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  21. #21

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    Waaaaaaaaaaaaaaa......
    madmax
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    Avantgarde horns, 300b tubes, thats the kinda crap I want... :D

  22. #22

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    Thought I'd bring this back up and see if there's any new news on this front. I'd hate to see that factory shut down.

    Sort of a coincedence I guess, but I had just gotten a set of EH 6922's for my ELP maybe a day or two before this thread got started. I've listened to them for long enough now that I think they're getting pretty well burned-in, and I'm forming some opinions about the way they sound. First, they seem very detailed. Not necessarily bright in a bad way, but there's definitely more up top than the EI's that I had in the pre before these (which are "not bright" to the extent that they give up a little detail). A little tighter in the bass dept., too, but overall- or maybe because of that-- they seem to have a little less bass. In overall sound, I find them to be pretty close to the JAN Phillips 6922's I have, which is good. They seem well-made and don't exhibit any microphonics -- no ringing at all when switching the "operate/mute" toggle, whereas I have noticed that, to varying degrees, with other tubes. They do seem a little noisier when nothing is playing; A little more background hum, perhaps. They don't sound as "tubey" to me as the JJ's, if that makes sense.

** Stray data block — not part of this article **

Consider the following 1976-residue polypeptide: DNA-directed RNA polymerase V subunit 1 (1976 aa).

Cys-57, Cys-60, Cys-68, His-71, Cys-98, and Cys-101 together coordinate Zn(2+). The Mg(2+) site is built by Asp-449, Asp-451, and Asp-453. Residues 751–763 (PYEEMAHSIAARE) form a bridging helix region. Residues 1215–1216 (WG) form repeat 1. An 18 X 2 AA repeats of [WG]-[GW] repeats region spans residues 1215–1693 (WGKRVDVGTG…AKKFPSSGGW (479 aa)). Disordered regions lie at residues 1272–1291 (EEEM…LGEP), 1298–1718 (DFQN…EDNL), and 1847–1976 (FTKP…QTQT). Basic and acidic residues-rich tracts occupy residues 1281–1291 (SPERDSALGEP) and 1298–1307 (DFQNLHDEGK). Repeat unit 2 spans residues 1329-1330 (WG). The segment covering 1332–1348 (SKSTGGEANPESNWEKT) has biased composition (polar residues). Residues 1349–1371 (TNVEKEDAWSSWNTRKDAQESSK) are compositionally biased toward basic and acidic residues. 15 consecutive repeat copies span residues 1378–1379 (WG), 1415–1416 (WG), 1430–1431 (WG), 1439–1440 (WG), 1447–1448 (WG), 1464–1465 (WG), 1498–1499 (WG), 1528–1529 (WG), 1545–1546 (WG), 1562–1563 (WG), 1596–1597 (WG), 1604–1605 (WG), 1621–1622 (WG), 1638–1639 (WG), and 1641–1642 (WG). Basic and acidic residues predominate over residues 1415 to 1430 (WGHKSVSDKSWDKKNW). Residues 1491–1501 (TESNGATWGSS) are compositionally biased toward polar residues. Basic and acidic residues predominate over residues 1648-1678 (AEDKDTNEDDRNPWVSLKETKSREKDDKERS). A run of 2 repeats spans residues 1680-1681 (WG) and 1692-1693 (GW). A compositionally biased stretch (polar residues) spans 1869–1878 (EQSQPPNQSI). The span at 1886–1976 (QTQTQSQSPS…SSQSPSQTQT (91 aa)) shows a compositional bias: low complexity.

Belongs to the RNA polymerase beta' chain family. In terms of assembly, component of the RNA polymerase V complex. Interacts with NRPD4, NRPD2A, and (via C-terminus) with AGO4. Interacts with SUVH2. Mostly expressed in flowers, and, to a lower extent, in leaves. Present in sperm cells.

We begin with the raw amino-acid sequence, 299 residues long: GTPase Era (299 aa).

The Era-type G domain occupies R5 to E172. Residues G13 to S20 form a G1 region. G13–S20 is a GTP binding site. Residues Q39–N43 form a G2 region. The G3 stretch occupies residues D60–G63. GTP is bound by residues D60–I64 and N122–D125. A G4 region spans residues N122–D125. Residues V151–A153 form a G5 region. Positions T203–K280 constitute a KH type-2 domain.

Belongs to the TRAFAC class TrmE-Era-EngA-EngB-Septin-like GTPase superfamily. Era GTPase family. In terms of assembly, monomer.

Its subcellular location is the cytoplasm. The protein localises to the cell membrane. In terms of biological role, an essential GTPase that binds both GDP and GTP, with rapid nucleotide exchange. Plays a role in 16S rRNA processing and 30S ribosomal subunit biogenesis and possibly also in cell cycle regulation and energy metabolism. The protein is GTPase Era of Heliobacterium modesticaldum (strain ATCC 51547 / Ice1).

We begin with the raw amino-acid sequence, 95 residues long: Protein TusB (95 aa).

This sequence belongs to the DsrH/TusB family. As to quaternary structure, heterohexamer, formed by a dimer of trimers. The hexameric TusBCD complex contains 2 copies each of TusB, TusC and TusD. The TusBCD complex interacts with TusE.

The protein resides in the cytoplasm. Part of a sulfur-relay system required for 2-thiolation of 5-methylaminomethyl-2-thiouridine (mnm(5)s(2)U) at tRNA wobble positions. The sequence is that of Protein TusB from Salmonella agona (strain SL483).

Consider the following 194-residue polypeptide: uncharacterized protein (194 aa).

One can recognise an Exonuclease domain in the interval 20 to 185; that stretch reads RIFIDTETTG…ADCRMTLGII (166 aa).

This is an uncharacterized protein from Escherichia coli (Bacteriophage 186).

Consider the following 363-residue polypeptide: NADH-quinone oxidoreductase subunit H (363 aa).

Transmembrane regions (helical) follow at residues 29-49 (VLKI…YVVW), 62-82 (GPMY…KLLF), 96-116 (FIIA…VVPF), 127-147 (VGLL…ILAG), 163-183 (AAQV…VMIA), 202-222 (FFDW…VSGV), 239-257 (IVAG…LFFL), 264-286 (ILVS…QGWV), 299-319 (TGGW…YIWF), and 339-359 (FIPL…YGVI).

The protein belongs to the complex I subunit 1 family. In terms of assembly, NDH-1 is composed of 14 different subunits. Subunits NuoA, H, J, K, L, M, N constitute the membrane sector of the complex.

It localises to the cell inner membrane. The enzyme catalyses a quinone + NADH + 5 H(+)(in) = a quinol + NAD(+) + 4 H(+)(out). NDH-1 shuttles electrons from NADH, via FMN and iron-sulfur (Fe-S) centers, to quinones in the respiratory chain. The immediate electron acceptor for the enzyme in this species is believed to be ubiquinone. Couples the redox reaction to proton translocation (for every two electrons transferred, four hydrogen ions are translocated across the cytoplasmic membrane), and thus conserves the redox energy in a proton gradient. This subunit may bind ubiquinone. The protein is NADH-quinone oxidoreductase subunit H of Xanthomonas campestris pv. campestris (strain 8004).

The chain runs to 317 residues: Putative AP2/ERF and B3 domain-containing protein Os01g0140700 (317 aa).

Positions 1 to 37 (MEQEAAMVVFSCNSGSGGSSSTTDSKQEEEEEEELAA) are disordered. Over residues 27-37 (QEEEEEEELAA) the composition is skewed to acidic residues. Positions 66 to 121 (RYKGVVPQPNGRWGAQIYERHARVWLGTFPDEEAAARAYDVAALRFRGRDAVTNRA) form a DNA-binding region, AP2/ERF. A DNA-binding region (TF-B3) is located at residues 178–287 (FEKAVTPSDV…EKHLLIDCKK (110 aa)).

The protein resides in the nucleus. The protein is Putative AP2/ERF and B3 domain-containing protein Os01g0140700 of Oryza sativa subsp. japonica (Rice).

Jason

  23. #23

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    I bought a few sleeves of the EH 6922's for cheap, just in case there's a lapse in production. Found out the Reflektor plant actually stopped making the Sovtek branded 6922's in favor of the EH branded ones earlier this year. They seem very similar though. Very robust and long lasting, and I also agree on the not so "tubey" sound to them. Although I don't use them as the primary signal tubes, I may need a lot of them with the Sonic Frontiers gear in the future.

    Haven't heard any updates on the "extortionists" pulling the plug on the plant yet.